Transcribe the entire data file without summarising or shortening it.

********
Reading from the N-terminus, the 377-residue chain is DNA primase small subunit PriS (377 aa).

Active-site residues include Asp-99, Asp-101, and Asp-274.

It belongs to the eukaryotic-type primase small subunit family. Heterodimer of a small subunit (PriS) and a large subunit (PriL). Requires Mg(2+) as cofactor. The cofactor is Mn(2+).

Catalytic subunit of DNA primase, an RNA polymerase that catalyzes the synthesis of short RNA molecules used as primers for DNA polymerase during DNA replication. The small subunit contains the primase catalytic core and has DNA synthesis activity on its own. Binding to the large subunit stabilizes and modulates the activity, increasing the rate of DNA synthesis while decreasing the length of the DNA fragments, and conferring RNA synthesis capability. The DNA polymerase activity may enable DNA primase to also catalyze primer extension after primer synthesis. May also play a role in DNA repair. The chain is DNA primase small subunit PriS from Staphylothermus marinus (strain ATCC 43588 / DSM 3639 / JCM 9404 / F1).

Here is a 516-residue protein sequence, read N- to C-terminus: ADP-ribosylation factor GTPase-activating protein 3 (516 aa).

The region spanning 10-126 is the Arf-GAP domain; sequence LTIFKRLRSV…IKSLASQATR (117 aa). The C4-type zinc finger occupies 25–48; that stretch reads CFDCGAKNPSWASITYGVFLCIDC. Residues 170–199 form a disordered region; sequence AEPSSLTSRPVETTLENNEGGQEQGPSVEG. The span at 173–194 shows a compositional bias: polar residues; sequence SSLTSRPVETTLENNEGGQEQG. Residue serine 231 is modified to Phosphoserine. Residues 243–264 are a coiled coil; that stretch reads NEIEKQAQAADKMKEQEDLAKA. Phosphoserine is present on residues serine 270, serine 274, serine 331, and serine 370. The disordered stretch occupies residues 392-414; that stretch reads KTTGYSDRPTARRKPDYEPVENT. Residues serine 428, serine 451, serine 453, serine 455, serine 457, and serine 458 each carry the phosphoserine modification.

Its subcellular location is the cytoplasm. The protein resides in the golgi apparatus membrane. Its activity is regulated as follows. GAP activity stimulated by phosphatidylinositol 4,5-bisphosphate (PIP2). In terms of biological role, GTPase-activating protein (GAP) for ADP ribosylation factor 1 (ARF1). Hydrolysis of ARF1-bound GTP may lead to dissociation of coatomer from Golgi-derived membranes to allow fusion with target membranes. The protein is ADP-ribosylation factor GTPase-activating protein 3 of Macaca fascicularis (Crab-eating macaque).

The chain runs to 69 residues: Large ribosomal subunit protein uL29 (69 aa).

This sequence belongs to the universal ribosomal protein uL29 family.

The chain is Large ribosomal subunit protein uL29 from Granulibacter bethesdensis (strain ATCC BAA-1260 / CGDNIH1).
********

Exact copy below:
Reading from the N-terminus, the 377-residue chain is DNA primase small subunit PriS (377 aa).

Active-site residues include Asp-99, Asp-101, and Asp-274.

It belongs to the eukaryotic-type primase small subunit family. Heterodimer of a small subunit (PriS) and a large subunit (PriL). Requires Mg(2+) as cofactor. The cofactor is Mn(2+).

Catalytic subunit of DNA primase, an RNA polymerase that catalyzes the synthesis of short RNA molecules used as primers for DNA polymerase during DNA replication. The small subunit contains the primase catalytic core and has DNA synthesis activity on its own. Binding to the large subunit stabilizes and modulates the activity, increasing the rate of DNA synthesis while decreasing the length of the DNA fragments, and conferring RNA synthesis capability. The DNA polymerase activity may enable DNA primase to also catalyze primer extension after primer synthesis. May also play a role in DNA repair. The chain is DNA primase small subunit PriS from Staphylothermus marinus (strain ATCC 43588 / DSM 3639 / JCM 9404 / F1).

Here is a 516-residue protein sequence, read N- to C-terminus: ADP-ribosylation factor GTPase-activating protein 3 (516 aa).

The region spanning 10-126 is the Arf-GAP domain; sequence LTIFKRLRSV…IKSLASQATR (117 aa). The C4-type zinc finger occupies 25–48; that stretch reads CFDCGAKNPSWASITYGVFLCIDC. Residues 170–199 form a disordered region; sequence AEPSSLTSRPVETTLENNEGGQEQGPSVEG. The span at 173–194 shows a compositional bias: polar residues; sequence SSLTSRPVETTLENNEGGQEQG. Residue serine 231 is modified to Phosphoserine. Residues 243–264 are a coiled coil; that stretch reads NEIEKQAQAADKMKEQEDLAKA. Phosphoserine is present on residues serine 270, serine 274, serine 331, and serine 370. The disordered stretch occupies residues 392-414; that stretch reads KTTGYSDRPTARRKPDYEPVENT. Residues serine 428, serine 451, serine 453, serine 455, serine 457, and serine 458 each carry the phosphoserine modification.

Its subcellular location is the cytoplasm. The protein resides in the golgi apparatus membrane. Its activity is regulated as follows. GAP activity stimulated by phosphatidylinositol 4,5-bisphosphate (PIP2). In terms of biological role, GTPase-activating protein (GAP) for ADP ribosylation factor 1 (ARF1). Hydrolysis of ARF1-bound GTP may lead to dissociation of coatomer from Golgi-derived membranes to allow fusion with target membranes. The protein is ADP-ribosylation factor GTPase-activating protein 3 of Macaca fascicularis (Crab-eating macaque).

The chain runs to 69 residues: Large ribosomal subunit protein uL29 (69 aa).

This sequence belongs to the universal ribosomal protein uL29 family.

The chain is Large ribosomal subunit protein uL29 from Granulibacter bethesdensis (strain ATCC BAA-1260 / CGDNIH1).